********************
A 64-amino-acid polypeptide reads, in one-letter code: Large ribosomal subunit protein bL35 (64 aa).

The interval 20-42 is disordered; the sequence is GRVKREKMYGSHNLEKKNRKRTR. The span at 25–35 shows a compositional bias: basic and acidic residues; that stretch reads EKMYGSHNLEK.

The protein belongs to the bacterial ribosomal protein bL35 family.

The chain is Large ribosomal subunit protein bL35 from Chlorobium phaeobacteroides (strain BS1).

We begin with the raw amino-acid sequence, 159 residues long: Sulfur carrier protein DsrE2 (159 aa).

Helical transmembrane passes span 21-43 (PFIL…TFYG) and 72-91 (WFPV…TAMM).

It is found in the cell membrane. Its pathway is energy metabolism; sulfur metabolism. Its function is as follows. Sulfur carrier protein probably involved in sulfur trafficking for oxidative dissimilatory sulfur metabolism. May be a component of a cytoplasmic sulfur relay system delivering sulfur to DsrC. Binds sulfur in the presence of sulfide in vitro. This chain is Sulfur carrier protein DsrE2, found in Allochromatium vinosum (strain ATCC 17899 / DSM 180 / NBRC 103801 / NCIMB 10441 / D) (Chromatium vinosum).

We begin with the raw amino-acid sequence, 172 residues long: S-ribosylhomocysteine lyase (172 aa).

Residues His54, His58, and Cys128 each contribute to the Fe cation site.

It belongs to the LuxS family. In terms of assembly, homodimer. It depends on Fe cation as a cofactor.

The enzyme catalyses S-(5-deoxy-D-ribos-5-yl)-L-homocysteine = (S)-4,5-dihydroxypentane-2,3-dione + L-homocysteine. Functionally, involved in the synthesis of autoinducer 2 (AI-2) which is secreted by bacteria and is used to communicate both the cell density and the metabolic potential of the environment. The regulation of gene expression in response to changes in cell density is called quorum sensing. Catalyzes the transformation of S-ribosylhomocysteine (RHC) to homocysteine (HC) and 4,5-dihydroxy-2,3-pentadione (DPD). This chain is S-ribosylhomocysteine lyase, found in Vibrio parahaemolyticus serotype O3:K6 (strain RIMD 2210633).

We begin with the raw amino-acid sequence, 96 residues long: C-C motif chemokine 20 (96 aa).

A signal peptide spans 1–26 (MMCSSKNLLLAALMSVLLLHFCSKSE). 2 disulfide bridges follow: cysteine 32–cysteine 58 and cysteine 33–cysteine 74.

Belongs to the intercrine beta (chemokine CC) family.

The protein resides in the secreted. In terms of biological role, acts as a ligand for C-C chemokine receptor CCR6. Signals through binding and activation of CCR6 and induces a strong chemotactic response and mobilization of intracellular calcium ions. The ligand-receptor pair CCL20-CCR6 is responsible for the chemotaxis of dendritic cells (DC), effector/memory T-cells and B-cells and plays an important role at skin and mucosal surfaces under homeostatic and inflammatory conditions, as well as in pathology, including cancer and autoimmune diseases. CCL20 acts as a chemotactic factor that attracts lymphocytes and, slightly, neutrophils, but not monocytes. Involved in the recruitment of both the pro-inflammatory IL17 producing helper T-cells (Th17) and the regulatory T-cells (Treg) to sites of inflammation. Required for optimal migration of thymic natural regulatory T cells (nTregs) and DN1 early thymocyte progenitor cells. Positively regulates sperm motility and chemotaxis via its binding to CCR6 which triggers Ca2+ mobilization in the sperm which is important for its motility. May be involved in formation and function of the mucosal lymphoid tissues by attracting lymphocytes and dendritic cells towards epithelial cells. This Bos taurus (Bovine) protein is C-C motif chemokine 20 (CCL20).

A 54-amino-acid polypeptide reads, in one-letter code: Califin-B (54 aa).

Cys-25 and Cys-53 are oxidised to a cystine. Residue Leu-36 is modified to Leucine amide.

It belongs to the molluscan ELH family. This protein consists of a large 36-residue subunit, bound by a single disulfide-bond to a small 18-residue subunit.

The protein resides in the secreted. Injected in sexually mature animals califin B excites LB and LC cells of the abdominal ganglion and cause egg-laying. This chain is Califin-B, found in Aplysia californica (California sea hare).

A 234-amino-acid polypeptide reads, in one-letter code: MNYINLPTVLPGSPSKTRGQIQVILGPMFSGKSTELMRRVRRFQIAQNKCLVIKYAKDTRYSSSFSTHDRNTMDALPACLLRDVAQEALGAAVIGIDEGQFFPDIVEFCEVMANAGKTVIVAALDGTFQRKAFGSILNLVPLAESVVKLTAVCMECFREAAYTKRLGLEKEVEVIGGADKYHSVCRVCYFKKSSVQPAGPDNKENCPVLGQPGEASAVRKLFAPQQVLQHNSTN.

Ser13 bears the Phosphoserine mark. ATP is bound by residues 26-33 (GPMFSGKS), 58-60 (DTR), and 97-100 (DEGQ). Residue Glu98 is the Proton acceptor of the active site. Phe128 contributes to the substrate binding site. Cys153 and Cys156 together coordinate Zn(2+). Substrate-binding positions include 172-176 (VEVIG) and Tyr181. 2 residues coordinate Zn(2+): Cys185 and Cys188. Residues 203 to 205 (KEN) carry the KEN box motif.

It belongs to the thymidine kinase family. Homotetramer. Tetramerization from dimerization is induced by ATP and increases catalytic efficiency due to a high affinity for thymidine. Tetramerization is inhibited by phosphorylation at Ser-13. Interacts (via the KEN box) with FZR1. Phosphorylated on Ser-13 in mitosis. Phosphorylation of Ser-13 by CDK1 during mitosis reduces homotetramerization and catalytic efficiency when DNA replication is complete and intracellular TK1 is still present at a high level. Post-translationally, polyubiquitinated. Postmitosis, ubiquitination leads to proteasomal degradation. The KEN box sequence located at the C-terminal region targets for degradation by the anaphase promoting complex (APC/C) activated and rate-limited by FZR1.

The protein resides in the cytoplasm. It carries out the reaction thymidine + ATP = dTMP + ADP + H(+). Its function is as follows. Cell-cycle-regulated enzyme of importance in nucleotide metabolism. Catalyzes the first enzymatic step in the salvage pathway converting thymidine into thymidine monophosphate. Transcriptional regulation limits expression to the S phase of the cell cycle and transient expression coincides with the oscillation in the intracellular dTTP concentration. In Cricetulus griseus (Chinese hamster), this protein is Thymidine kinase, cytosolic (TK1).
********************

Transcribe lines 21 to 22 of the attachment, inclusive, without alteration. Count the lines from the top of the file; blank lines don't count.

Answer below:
Ser13 bears the Phosphoserine mark. ATP is bound by residues 26-33 (GPMFSGKS), 58-60 (DTR), and 97-100 (DEGQ). Residue Glu98 is the Proton acceptor of the active site. Phe128 contributes to the substrate binding site. Cys153 and Cys156 together coordinate Zn(2+). Substrate-binding positions include 172-176 (VEVIG) and Tyr181. 2 residues coordinate Zn(2+): Cys185 and Cys188. Residues 203 to 205 (KEN) carry the KEN box motif.

It belongs to the thymidine kinase family. Homotetramer. Tetramerization from dimerization is induced by ATP and increases catalytic efficiency due to a high affinity for thymidine. Tetramerization is inhibited by phosphorylation at Ser-13. Interacts (via the KEN box) with FZR1. Phosphorylated on Ser-13 in mitosis. Phosphorylation of Ser-13 by CDK1 during mitosis reduces homotetramerization and catalytic efficiency when DNA replication is complete and intracellular TK1 is still present at a high level. Post-translationally, polyubiquitinated. Postmitosis, ubiquitination leads to proteasomal degradation. The KEN box sequence located at the C-terminal region targets for degradation by the anaphase promoting complex (APC/C) activated and rate-limited by FZR1.